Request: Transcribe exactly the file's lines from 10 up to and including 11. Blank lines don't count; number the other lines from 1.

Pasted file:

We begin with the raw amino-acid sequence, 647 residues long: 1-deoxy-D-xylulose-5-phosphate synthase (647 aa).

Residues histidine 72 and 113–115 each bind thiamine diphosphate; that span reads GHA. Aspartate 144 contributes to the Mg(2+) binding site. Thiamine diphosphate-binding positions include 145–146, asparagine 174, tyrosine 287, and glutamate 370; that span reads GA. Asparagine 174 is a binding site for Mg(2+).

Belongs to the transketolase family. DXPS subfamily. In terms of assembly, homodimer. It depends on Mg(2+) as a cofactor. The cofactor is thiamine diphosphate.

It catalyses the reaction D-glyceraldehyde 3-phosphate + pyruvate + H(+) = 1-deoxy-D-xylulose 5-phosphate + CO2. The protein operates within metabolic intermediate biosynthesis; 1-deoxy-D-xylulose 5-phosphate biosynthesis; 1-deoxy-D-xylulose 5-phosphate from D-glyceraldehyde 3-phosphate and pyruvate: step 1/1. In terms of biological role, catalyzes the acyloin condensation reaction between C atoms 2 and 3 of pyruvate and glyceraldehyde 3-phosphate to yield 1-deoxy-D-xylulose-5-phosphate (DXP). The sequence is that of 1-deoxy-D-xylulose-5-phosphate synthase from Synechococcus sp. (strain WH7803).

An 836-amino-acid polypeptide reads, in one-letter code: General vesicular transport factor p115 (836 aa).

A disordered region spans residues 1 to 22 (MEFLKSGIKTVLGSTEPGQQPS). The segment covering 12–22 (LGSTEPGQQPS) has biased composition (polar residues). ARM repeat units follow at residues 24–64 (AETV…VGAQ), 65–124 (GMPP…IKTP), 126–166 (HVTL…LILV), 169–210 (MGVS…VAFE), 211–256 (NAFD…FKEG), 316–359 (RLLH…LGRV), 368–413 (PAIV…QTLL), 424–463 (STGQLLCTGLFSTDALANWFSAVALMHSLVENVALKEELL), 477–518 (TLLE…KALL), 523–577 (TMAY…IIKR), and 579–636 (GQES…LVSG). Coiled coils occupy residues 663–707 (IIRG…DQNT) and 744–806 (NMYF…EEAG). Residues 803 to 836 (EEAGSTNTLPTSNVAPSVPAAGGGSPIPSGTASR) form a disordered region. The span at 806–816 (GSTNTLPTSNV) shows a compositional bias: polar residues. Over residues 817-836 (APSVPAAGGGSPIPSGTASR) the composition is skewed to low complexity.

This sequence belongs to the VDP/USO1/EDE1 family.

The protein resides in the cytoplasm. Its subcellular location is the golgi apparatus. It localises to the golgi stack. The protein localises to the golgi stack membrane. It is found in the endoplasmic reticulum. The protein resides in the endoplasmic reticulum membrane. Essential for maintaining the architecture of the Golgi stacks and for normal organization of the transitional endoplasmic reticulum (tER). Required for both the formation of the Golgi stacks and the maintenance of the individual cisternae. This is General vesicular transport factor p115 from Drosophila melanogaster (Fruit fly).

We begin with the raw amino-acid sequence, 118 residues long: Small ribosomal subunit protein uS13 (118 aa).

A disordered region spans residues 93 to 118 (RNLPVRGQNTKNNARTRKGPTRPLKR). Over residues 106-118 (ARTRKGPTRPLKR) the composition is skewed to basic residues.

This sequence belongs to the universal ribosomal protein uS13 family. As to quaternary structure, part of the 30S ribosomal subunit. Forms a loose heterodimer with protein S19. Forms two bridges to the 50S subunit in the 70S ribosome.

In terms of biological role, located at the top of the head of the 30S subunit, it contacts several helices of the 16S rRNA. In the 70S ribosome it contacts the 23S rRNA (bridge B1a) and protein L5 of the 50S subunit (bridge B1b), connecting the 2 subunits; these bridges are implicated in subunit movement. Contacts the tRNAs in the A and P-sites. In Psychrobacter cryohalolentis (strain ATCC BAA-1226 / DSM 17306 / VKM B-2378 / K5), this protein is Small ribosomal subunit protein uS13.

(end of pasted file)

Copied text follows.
A disordered region spans residues 93 to 118 (RNLPVRGQNTKNNARTRKGPTRPLKR). Over residues 106-118 (ARTRKGPTRPLKR) the composition is skewed to basic residues.

This sequence belongs to the universal ribosomal protein uS13 family. As to quaternary structure, part of the 30S ribosomal subunit. Forms a loose heterodimer with protein S19. Forms two bridges to the 50S subunit in the 70S ribosome.